Holiday shopping and returns make this the busiest time of year for UPS
The UPS Las Vegas South facility is the company's busiest pre-load operation in the country, and it's even busier this time of year. (K.M. Cannon/Las Vegas Review-Journal)
Primm’s outlet mall has fallen on hard times
The mall, attached to Primm Valley Resort, opened in 1998. Back then, it was a “textbook, perfect outlet-center location." But now, Primm’s outlet mall has fallen on hard times. Las Vegas Boulevard has endless shopping spots. And there are other outlet malls that don’t require a hefty drive to the state line. Its mortgage-holder foreclosed on the mall in late September.
Miltary auction at Ritchie Bros. Auctioneers
Humvees, ammo cans, construction equipment, field gear and more is on the auction block Friday and Saturday at Ritchie Bros. Auctioneers. About 10,000 items in all are for sale in what GovPlanet bills as the largest auction of its kind.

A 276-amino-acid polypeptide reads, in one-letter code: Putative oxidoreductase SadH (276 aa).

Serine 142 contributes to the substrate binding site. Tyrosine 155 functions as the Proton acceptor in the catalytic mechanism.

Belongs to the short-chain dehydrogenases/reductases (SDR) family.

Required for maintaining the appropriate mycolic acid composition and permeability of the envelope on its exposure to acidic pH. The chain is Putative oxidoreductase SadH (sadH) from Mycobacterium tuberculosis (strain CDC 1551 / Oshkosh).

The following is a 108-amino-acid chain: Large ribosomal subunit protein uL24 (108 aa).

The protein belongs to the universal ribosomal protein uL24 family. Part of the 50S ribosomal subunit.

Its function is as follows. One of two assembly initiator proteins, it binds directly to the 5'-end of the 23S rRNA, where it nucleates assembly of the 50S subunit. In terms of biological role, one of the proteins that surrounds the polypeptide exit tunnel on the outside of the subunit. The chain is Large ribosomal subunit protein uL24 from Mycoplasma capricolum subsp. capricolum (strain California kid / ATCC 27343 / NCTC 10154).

Las Vegas residents discuss avoiding holiday scams
Las Vegas residents discuss their donation habits and how they avoid giving money to scam charities during the holiday season. (Bailey Schulz/Las Vegas Review-Journal)
Tesla’s Nevada Gigafactory ahead of economic impact expectations
The Tesla Gigafactory’s economic impact on Nevada has exceeded projections, bringing in more than 7,000 jobs. In 2014, Nevada agreed to give the automotive and energy company $1.3 billion in tax abatements. In return, Tesla promised to meet certain requirements in areas like employment and capital investment. As of June, Tesla has brought in a total of $6.05 billion in capital investment, surpassing the $4.95 billion projection. The original contract gave the company until 2024 to make $3.5 billion in capital investments in Nevada. Derek Armstrong, deputy director of the Governor’s Office of Economic Development.
Land sales near the Las Vegas Raiders stadium